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Announcing the First VitaDAO Research Project: The Longevity Molecule

May 7, 2021

1.04 billion prescriptions
4.8 million individuals
50 years of The Danish National Health Service Prescription Database

We’re excited to introduce the opening project to be funded by VitaDAO — the world’s first decentralized intellectual property collective. The research project is led by Morten Scheibye Knudsen and carried out by the Scheibye-Knudsen Lab in Copenhagen.

Who is VitaDAO?

VitaDAO is a new type of entity in the biotech research space, and its members will own the intellectual property assets that result from the projects it supports and funds. Its mission is to extend the human lifespan by researching, financing, and commercializing longevity therapeutics in an open and democratic manner.

Introducing The Scheibye-Knudsen Lab

The Scheibye-Knudsen lab focuses on developing interventions for aging and age-associated diseases using in silico, in vitro, and in vivo approaches.

The lab discovered that DNA damage leads to changes in certain metabolites and that replenishment of these molecules may alter the rate of aging in model organisms.

These findings, and the ones from other groups, suggest that normal aging and age-associated diseases may be malleable to similar interventions. The hope is to develop interventions that will allow everyone to live healthier, happier, and more productive lives.

Take a short tour of the lab with the founder, Morten:

The Scheibye-Knudsen Lab team comprises a diverse group of distinguished biotech scientists working together in the lab in Copenhagen.

Research Project Overview: The Longevity Molecule

In an unprecedented effort, using advanced machine learning technologies, the Scheibye-Knudsen lab has analyzed 1.04 billion prescriptions from 4.8 million individuals over 50 years in The Danish National Health Service Prescription Database and correlated this with the survival of individuals prescribed certain drugs. They received exclusive access to carry out this work.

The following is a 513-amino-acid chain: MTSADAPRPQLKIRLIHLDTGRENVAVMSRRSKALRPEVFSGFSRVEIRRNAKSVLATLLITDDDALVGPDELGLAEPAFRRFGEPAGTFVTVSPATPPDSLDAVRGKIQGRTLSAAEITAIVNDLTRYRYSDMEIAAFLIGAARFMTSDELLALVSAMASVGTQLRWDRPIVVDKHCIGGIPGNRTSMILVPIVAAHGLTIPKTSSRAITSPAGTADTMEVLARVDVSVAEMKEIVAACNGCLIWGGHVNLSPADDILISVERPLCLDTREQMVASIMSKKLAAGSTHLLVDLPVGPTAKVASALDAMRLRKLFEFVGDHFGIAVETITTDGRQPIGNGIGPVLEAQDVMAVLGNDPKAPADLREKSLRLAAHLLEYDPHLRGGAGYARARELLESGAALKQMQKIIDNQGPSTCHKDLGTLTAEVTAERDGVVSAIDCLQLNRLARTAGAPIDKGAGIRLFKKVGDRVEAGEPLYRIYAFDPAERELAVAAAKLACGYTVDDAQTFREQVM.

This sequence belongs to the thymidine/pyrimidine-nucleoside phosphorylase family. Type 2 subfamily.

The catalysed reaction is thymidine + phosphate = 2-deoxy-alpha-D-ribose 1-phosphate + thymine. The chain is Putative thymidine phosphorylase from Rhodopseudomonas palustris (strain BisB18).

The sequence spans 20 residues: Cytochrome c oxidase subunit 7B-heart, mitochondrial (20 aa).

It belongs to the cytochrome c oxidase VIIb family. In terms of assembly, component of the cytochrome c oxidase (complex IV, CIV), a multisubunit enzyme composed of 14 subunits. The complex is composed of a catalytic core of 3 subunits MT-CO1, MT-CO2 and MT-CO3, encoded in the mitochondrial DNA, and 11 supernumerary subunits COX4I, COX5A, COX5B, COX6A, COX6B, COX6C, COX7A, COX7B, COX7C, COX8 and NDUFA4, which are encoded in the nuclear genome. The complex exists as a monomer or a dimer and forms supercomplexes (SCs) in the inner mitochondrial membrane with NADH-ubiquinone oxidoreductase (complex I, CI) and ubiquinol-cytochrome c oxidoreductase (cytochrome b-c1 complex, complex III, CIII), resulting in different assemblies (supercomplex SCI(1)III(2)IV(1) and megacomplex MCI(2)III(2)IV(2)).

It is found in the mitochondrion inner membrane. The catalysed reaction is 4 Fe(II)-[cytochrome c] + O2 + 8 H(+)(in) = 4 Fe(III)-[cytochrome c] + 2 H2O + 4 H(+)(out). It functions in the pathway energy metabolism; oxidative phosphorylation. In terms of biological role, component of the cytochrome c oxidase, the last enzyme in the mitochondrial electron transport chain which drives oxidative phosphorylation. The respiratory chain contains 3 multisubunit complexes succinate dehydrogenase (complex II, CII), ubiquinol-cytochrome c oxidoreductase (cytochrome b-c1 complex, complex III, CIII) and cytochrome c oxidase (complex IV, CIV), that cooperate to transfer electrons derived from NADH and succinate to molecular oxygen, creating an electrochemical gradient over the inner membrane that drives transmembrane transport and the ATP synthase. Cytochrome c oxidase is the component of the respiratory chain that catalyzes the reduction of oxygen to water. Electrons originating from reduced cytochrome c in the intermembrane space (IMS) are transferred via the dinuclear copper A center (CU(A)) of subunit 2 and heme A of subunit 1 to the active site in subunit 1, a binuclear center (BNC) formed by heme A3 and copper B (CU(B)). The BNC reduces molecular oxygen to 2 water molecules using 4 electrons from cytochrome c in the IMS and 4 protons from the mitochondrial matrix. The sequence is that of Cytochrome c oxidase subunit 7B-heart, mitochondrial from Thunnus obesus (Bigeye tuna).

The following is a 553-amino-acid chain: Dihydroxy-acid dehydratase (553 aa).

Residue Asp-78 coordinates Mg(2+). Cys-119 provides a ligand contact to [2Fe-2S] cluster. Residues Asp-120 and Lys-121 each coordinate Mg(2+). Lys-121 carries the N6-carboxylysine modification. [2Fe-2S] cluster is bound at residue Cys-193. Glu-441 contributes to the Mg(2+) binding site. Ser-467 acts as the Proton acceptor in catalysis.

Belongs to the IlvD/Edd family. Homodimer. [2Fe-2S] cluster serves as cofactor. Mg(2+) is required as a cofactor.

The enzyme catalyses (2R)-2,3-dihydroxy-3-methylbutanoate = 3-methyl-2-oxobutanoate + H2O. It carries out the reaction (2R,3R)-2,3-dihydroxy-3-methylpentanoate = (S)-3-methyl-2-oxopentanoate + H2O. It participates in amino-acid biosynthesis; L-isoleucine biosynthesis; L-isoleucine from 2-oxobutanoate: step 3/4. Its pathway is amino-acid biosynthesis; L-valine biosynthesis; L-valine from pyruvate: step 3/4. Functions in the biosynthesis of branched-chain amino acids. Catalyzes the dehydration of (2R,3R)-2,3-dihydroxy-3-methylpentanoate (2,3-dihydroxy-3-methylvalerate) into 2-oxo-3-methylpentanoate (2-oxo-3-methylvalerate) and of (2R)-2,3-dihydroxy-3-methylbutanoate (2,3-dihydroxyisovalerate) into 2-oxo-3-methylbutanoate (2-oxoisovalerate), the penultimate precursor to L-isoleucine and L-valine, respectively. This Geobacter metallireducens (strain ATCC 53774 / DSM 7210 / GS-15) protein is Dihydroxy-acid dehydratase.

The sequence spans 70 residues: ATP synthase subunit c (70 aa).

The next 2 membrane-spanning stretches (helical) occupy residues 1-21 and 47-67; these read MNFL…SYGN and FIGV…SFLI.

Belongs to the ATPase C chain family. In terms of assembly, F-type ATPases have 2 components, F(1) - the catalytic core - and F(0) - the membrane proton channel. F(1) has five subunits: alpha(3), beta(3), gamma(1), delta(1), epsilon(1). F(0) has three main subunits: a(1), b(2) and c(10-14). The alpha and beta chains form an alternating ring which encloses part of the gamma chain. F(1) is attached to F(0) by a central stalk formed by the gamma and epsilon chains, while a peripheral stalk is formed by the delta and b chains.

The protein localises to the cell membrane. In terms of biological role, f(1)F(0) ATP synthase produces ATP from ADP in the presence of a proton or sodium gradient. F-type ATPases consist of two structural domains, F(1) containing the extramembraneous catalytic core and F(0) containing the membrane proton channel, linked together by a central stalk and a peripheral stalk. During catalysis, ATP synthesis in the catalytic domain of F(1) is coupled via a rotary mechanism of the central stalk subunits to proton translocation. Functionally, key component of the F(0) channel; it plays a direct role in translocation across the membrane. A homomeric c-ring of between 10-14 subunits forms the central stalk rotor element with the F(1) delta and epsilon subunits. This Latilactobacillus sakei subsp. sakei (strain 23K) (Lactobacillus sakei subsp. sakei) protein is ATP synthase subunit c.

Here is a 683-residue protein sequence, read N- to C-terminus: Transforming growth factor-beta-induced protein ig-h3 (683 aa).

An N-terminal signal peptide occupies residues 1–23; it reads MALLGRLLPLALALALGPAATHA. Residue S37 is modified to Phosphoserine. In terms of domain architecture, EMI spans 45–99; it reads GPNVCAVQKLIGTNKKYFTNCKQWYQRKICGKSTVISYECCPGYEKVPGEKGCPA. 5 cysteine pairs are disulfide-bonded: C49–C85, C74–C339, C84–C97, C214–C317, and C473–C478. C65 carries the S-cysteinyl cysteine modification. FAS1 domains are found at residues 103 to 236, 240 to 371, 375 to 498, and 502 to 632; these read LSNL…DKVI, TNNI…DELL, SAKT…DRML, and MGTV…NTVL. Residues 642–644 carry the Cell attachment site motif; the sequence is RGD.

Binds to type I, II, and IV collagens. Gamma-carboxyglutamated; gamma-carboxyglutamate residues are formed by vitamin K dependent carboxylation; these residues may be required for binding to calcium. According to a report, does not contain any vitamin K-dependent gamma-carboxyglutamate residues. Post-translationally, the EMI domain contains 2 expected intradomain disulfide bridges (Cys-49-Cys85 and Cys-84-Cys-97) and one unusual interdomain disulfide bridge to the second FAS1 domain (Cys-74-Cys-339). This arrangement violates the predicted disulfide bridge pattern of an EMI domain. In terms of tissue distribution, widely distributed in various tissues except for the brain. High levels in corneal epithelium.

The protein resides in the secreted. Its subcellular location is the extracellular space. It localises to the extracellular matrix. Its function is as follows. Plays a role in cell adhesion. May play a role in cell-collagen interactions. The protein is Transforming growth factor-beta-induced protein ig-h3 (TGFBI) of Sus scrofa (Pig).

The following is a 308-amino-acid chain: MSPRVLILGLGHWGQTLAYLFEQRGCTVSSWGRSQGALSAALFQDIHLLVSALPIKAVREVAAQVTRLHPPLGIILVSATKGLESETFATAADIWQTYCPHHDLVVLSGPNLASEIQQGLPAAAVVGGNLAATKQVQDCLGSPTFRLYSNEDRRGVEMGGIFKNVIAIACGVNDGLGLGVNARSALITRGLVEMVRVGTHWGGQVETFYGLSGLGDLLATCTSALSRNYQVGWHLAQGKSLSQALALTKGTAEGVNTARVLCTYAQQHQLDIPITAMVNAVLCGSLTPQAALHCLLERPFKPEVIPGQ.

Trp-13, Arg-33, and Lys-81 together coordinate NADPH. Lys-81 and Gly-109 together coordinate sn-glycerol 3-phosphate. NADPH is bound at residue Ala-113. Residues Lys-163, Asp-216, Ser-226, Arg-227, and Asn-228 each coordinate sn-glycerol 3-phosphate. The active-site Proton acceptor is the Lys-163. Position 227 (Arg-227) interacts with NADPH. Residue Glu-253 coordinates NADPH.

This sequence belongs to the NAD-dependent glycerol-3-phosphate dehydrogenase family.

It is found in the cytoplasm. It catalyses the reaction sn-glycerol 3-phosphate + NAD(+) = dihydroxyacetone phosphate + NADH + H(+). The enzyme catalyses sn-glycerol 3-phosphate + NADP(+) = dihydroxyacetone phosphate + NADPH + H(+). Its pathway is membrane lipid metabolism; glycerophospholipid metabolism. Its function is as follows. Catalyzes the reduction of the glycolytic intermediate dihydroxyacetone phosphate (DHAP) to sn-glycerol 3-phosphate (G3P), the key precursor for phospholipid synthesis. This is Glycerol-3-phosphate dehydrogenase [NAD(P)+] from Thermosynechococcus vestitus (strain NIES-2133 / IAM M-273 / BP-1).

The Scheibye-Knudsen Lab has identified 10+ FDA-approved medications that appear to have a strong effect on lifespan following analysis.

This project will focus on optimizing, repurposing, and re-formulating the three drugs with the strongest and most significant impact on the human lifespan.

Preparing the fly cultures for testing.

Project Significance

Since aging is the largest risk factor for most diseases, discovering compounds able to extend the healthy lifespan could have profound implications not only on disease progression but also on society. Indeed, this project may be transformative for healthcare and everyone’s well-being and is particularly attractive from a commercial standpoint considering the current 200 billion+ USD anti-aging market.

Project Timeline

Pre-Clinical Studies 1: Testing in Fruit Flies and Human Cells — 12–24 Months (IN PROGRESS)

The first step is testing the identified drug’s ability to attenuate features of aging in a controlled laboratory setting. Here, we will test the molecules in both human cells and the animal model Drosophila melanogaster (fruit flies).

We are testing the drugs in human cells with urgency to understand how the molecules affect human cellular aging. Fruit flies are used extensively in biomedical research and specific aging research as they have a short lifespan of about 60 days. We have exclusive access to a deep-learning-based technology ( that can investigate aging in thousands of flies at once.

Fruit Fly (Drosophila melanogaster)

Pre-Clinical Studies 2: Testing in Mouse Models — 12–18 Months

After successful testing in fruit flies and cells, we will perform compound optimization in cell lines and proceed to test the compound for age-attenuation in mice. We will utilize medicinal chemistry for compound optimization, allowing better efficacy, solubility, stability, and tolerability. We will specifically test toxicology on optimized compounds for the mice and how age-associated features, such as hearing, are affected.

Clinical Trials 1: Human Trials — TBD

We will transition to clinical trials and test the age-attenuating effect of the compound in healthy volunteers. Currently, the Scheibye-Knudsen lab is running three clinical trials for aging interventions in humans. Fortuitously, Morten Scheibye-Knudsen also runs the largest recruitment platform for volunteers for clinical trials in Denmark.

Introducing the founder

“For Dr. Scheibye-Knudsen, associate professor at the University of Copenhagen, aging is the most significant risk factor for most diseases, and damage to our genome is likely the cause of aging.

His focus is on exploring the physiological consequences of DNA damage and what we can do to intervene in genotoxic insults. His goal is to understand, modulate, and treat aging and age-related diseases.

In addition to his academic activities, Morten has founded several companies, including,,, and He is a board member at the Longevity Vision Fund and serves as Chief Editor at Frontiers Media.”

Morten Scheibye-Knudsen, Founder of the Scheibye-Knudsen Lab in Copenhagen (Reference —

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